Why Do We Consider a Neatly Trimmed Lawn the Pinnacle of What the Ground Should Be?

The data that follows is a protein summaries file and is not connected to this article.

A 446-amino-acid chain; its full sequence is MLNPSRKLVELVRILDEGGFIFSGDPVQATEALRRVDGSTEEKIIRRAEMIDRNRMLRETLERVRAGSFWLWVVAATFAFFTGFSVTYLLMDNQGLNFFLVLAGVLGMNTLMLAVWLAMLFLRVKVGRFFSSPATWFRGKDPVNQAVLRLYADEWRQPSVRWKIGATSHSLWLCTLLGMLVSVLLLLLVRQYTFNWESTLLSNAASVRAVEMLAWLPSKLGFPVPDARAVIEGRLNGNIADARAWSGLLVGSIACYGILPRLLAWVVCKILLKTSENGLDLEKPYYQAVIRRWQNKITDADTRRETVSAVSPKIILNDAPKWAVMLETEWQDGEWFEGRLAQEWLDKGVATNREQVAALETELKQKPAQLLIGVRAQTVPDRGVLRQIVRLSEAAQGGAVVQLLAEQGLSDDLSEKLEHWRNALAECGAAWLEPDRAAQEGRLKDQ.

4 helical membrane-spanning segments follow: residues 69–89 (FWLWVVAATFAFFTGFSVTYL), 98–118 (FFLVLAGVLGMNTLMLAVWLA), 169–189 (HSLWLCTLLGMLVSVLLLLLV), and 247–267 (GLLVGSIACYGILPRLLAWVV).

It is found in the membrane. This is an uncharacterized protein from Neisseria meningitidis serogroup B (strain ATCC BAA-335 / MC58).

The other night, mowing my lawn for the first time this spring, I was instantly transported back to my childhood. "I love that smell," I later said to my fiancée, and didn't have to explain; we were two suburban-raised Minnesota kids for whom the scent of freshly cut grass has long confirmed winter's end. Like many an American teenager, I had a monopoly on mowing my neighborhood's lawns, coming home most summer days with inch-long clippings clinging to socks and grass-stained shoes. I learned to see the perfect lawn as a lush monochrome carpet of Kentucky bluegrass, trimmed and deep green.I see the perfect lawn differently now. I still see the wide expanses of green, but I also see the high cost of keeping these non-native monocultures growing: the wasted water, the overuse of fossil-fuel fertilizers, the threats to human and environmental health, even to the health of our dogs. Most of all, I see untapped opportunity.  Continue reading...

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